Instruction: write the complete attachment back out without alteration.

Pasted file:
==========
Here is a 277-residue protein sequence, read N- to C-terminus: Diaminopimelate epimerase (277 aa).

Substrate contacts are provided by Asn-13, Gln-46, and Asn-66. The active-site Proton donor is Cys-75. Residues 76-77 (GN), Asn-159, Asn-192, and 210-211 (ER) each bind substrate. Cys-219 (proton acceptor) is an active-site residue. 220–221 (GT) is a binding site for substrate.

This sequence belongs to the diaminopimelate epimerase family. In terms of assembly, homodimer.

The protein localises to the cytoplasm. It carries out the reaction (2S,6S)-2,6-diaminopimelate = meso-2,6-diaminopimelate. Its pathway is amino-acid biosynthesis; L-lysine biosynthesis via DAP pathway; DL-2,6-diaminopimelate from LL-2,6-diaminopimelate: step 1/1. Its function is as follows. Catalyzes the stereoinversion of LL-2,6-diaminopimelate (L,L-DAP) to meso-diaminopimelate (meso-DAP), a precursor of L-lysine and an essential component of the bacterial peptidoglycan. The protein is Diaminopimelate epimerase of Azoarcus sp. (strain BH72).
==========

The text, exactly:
Here is a 277-residue protein sequence, read N- to C-terminus: Diaminopimelate epimerase (277 aa).

Substrate contacts are provided by Asn-13, Gln-46, and Asn-66. The active-site Proton donor is Cys-75. Residues 76-77 (GN), Asn-159, Asn-192, and 210-211 (ER) each bind substrate. Cys-219 (proton acceptor) is an active-site residue. 220–221 (GT) is a binding site for substrate.

This sequence belongs to the diaminopimelate epimerase family. In terms of assembly, homodimer.

The protein localises to the cytoplasm. It carries out the reaction (2S,6S)-2,6-diaminopimelate = meso-2,6-diaminopimelate. Its pathway is amino-acid biosynthesis; L-lysine biosynthesis via DAP pathway; DL-2,6-diaminopimelate from LL-2,6-diaminopimelate: step 1/1. Its function is as follows. Catalyzes the stereoinversion of LL-2,6-diaminopimelate (L,L-DAP) to meso-diaminopimelate (meso-DAP), a precursor of L-lysine and an essential component of the bacterial peptidoglycan. The protein is Diaminopimelate epimerase of Azoarcus sp. (strain BH72).